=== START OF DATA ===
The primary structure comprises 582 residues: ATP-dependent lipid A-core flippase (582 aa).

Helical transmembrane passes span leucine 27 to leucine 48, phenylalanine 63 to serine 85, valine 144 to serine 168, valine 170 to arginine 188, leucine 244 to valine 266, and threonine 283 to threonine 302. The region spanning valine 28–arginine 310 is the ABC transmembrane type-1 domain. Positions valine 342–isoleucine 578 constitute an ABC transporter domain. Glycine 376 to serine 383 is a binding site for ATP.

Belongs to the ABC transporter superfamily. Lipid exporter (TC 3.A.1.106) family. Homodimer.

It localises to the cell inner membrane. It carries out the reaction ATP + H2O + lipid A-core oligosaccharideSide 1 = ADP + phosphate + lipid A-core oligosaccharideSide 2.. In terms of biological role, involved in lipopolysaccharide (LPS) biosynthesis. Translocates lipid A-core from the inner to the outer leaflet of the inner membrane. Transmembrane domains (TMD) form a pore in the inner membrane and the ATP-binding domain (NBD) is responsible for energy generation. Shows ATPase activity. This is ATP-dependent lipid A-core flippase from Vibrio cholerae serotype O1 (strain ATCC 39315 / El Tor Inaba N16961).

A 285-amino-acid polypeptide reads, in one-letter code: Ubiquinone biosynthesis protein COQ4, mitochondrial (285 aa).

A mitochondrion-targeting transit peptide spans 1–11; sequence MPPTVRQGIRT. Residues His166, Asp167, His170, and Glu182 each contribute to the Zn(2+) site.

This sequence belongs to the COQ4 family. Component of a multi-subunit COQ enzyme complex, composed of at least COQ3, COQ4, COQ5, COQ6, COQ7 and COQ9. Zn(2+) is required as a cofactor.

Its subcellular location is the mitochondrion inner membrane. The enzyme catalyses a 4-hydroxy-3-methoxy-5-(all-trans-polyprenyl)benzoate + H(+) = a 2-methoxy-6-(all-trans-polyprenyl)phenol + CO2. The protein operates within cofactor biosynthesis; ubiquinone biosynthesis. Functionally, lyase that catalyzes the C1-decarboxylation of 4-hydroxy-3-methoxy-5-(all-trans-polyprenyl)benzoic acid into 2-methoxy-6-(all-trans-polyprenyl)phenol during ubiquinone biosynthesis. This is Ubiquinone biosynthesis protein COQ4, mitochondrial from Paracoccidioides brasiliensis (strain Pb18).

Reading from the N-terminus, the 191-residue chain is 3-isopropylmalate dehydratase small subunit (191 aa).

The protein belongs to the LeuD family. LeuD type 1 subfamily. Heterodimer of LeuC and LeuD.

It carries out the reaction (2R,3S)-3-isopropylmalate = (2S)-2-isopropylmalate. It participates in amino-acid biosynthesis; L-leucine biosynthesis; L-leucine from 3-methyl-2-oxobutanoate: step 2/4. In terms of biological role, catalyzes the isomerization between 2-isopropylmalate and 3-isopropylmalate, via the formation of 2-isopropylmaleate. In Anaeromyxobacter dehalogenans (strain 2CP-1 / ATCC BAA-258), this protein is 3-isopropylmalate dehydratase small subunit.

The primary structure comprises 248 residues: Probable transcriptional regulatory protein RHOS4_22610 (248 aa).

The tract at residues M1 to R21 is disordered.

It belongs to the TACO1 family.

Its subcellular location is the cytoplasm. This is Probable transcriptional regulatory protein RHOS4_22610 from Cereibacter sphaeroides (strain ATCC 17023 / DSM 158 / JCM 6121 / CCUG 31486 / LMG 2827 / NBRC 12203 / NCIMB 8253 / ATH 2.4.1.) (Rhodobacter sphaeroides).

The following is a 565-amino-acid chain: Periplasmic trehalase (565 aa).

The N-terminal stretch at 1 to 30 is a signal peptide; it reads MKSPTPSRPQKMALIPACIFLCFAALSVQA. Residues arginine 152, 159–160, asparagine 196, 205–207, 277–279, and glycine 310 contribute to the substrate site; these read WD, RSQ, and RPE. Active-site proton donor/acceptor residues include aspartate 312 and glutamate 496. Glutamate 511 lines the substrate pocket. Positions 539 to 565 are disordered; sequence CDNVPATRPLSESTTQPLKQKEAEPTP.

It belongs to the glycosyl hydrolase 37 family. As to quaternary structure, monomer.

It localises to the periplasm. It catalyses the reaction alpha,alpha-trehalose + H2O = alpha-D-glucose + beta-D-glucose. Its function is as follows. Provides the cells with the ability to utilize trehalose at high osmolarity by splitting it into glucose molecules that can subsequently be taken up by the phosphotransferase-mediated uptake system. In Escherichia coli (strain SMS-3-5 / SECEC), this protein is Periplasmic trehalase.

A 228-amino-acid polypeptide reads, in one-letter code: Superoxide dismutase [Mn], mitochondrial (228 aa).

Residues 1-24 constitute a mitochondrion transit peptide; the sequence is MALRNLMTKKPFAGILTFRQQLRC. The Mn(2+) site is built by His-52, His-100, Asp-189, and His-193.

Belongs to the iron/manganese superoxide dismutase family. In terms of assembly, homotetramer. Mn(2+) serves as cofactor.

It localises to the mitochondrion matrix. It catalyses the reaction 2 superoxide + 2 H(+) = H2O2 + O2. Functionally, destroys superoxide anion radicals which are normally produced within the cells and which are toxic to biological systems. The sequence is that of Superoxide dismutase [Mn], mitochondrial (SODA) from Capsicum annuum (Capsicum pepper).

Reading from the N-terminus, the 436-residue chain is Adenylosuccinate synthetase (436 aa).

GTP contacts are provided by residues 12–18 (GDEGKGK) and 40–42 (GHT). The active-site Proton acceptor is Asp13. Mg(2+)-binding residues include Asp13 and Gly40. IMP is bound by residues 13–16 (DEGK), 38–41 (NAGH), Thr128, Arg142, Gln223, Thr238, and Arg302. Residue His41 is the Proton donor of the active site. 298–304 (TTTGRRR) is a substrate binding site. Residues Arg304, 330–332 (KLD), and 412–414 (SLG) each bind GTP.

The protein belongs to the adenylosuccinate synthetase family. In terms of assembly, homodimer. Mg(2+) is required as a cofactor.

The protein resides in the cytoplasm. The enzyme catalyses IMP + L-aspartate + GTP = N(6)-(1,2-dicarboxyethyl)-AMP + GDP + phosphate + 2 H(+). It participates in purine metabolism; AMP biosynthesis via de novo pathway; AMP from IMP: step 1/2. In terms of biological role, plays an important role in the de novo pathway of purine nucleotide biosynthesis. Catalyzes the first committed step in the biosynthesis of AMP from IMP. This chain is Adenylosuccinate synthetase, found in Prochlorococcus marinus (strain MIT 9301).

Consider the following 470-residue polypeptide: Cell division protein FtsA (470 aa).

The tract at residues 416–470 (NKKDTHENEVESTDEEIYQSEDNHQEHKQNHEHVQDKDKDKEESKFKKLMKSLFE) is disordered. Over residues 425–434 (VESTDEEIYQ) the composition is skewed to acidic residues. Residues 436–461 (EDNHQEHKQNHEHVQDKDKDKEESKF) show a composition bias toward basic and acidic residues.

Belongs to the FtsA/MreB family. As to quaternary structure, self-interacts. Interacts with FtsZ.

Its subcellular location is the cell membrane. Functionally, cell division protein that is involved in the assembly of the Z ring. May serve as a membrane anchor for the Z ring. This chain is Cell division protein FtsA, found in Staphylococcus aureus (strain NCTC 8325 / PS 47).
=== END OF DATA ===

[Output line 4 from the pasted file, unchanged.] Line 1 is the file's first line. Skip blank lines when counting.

It localises to the cell inner membrane. It carries out the reaction ATP + H2O + lipid A-core oligosaccharideSide 1 = ADP + phosphate + lipid A-core oligosaccharideSide 2.. In terms of biological role, involved in lipopolysaccharide (LPS) biosynthesis. Translocates lipid A-core from the inner to the outer leaflet of the inner membrane. Transmembrane domains (TMD) form a pore in the inner membrane and the ATP-binding domain (NBD) is responsible for energy generation. Shows ATPase activity. This is ATP-dependent lipid A-core flippase from Vibrio cholerae serotype O1 (strain ATCC 39315 / El Tor Inaba N16961).